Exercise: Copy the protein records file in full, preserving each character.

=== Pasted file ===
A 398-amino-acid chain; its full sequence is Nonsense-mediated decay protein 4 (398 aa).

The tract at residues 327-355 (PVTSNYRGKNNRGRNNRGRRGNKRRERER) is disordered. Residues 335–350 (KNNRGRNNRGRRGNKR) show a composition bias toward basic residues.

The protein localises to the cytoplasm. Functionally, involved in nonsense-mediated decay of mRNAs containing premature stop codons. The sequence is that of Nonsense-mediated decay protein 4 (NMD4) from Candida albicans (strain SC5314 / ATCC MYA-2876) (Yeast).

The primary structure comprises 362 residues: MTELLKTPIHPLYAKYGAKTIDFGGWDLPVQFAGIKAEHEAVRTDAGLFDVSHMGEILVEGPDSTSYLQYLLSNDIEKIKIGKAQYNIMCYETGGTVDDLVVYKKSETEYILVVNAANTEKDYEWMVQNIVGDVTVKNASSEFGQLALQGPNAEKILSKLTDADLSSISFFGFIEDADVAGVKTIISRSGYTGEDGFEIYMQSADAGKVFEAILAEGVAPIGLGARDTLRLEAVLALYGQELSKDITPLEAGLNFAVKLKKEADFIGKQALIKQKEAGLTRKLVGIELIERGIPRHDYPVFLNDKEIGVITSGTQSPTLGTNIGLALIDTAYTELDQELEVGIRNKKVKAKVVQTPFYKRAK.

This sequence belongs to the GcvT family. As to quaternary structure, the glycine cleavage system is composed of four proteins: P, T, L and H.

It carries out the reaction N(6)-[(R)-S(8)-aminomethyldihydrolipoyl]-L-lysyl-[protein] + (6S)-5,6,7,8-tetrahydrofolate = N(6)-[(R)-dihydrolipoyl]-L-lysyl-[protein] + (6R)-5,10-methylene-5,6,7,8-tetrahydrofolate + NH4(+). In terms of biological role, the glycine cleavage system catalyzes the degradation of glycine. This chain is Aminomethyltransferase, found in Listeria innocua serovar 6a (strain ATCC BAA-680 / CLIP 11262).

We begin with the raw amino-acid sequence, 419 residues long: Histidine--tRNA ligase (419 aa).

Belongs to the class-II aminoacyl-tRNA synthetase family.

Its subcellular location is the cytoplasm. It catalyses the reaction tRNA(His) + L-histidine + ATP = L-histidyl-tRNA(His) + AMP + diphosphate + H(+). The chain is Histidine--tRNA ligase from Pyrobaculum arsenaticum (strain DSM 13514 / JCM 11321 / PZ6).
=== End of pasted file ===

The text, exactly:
A 398-amino-acid chain; its full sequence is Nonsense-mediated decay protein 4 (398 aa).

The tract at residues 327-355 (PVTSNYRGKNNRGRNNRGRRGNKRRERER) is disordered. Residues 335–350 (KNNRGRNNRGRRGNKR) show a composition bias toward basic residues.

The protein localises to the cytoplasm. Functionally, involved in nonsense-mediated decay of mRNAs containing premature stop codons. The sequence is that of Nonsense-mediated decay protein 4 (NMD4) from Candida albicans (strain SC5314 / ATCC MYA-2876) (Yeast).

The primary structure comprises 362 residues: MTELLKTPIHPLYAKYGAKTIDFGGWDLPVQFAGIKAEHEAVRTDAGLFDVSHMGEILVEGPDSTSYLQYLLSNDIEKIKIGKAQYNIMCYETGGTVDDLVVYKKSETEYILVVNAANTEKDYEWMVQNIVGDVTVKNASSEFGQLALQGPNAEKILSKLTDADLSSISFFGFIEDADVAGVKTIISRSGYTGEDGFEIYMQSADAGKVFEAILAEGVAPIGLGARDTLRLEAVLALYGQELSKDITPLEAGLNFAVKLKKEADFIGKQALIKQKEAGLTRKLVGIELIERGIPRHDYPVFLNDKEIGVITSGTQSPTLGTNIGLALIDTAYTELDQELEVGIRNKKVKAKVVQTPFYKRAK.

This sequence belongs to the GcvT family. As to quaternary structure, the glycine cleavage system is composed of four proteins: P, T, L and H.

It carries out the reaction N(6)-[(R)-S(8)-aminomethyldihydrolipoyl]-L-lysyl-[protein] + (6S)-5,6,7,8-tetrahydrofolate = N(6)-[(R)-dihydrolipoyl]-L-lysyl-[protein] + (6R)-5,10-methylene-5,6,7,8-tetrahydrofolate + NH4(+). In terms of biological role, the glycine cleavage system catalyzes the degradation of glycine. This chain is Aminomethyltransferase, found in Listeria innocua serovar 6a (strain ATCC BAA-680 / CLIP 11262).

We begin with the raw amino-acid sequence, 419 residues long: Histidine--tRNA ligase (419 aa).

Belongs to the class-II aminoacyl-tRNA synthetase family.

Its subcellular location is the cytoplasm. It catalyses the reaction tRNA(His) + L-histidine + ATP = L-histidyl-tRNA(His) + AMP + diphosphate + H(+). The chain is Histidine--tRNA ligase from Pyrobaculum arsenaticum (strain DSM 13514 / JCM 11321 / PZ6).